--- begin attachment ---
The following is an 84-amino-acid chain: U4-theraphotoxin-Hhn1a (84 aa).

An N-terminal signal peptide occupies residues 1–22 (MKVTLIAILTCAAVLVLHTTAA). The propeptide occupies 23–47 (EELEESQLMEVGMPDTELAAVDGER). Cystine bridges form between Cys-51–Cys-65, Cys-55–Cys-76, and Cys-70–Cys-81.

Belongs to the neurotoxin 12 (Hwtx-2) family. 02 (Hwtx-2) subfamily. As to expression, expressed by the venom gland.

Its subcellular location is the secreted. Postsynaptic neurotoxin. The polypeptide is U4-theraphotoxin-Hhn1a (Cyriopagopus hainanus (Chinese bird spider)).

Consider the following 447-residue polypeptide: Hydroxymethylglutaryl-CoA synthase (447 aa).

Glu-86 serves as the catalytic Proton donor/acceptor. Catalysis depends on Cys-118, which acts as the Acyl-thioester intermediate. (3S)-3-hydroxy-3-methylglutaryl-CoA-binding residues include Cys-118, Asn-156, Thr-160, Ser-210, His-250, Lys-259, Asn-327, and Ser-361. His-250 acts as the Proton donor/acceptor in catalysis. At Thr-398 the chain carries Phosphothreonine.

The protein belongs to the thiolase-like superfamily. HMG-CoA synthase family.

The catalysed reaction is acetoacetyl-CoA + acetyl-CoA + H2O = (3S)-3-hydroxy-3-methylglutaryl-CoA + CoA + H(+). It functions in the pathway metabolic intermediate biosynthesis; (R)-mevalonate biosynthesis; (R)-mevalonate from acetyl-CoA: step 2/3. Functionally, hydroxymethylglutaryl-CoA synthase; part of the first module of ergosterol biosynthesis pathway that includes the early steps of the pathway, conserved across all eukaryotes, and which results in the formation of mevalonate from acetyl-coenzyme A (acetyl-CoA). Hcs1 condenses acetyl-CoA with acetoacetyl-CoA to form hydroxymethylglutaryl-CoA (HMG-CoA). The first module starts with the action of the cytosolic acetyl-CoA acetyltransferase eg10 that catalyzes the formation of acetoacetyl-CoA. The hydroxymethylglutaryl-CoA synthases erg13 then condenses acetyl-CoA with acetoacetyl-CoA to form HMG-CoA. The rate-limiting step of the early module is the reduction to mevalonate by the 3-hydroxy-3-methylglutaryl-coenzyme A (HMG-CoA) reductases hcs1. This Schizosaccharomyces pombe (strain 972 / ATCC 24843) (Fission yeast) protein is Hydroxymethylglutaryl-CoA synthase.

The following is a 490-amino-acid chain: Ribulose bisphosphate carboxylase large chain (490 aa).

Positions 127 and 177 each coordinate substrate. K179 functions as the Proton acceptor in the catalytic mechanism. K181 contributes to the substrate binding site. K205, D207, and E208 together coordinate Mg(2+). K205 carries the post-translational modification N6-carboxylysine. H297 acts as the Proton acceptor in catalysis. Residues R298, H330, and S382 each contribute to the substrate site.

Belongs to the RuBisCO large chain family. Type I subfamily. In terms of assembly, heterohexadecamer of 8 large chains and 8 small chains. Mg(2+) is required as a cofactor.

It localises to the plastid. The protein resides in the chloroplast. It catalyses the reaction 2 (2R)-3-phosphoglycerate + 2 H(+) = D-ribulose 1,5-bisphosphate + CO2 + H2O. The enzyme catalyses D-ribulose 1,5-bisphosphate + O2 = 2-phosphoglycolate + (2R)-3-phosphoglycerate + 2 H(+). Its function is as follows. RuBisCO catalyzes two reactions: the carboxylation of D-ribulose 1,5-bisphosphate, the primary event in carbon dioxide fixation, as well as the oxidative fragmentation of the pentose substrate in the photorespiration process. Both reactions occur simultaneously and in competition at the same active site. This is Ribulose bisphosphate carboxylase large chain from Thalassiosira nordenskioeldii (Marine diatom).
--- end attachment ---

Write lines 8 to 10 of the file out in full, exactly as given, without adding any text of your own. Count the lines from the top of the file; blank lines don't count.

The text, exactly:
The catalysed reaction is acetoacetyl-CoA + acetyl-CoA + H2O = (3S)-3-hydroxy-3-methylglutaryl-CoA + CoA + H(+). It functions in the pathway metabolic intermediate biosynthesis; (R)-mevalonate biosynthesis; (R)-mevalonate from acetyl-CoA: step 2/3. Functionally, hydroxymethylglutaryl-CoA synthase; part of the first module of ergosterol biosynthesis pathway that includes the early steps of the pathway, conserved across all eukaryotes, and which results in the formation of mevalonate from acetyl-coenzyme A (acetyl-CoA). Hcs1 condenses acetyl-CoA with acetoacetyl-CoA to form hydroxymethylglutaryl-CoA (HMG-CoA). The first module starts with the action of the cytosolic acetyl-CoA acetyltransferase eg10 that catalyzes the formation of acetoacetyl-CoA. The hydroxymethylglutaryl-CoA synthases erg13 then condenses acetyl-CoA with acetoacetyl-CoA to form HMG-CoA. The rate-limiting step of the early module is the reduction to mevalonate by the 3-hydroxy-3-methylglutaryl-coenzyme A (HMG-CoA) reductases hcs1. This Schizosaccharomyces pombe (strain 972 / ATCC 24843) (Fission yeast) protein is Hydroxymethylglutaryl-CoA synthase.

The following is a 490-amino-acid chain: Ribulose bisphosphate carboxylase large chain (490 aa).

Positions 127 and 177 each coordinate substrate. K179 functions as the Proton acceptor in the catalytic mechanism. K181 contributes to the substrate binding site. K205, D207, and E208 together coordinate Mg(2+). K205 carries the post-translational modification N6-carboxylysine. H297 acts as the Proton acceptor in catalysis. Residues R298, H330, and S382 each contribute to the substrate site.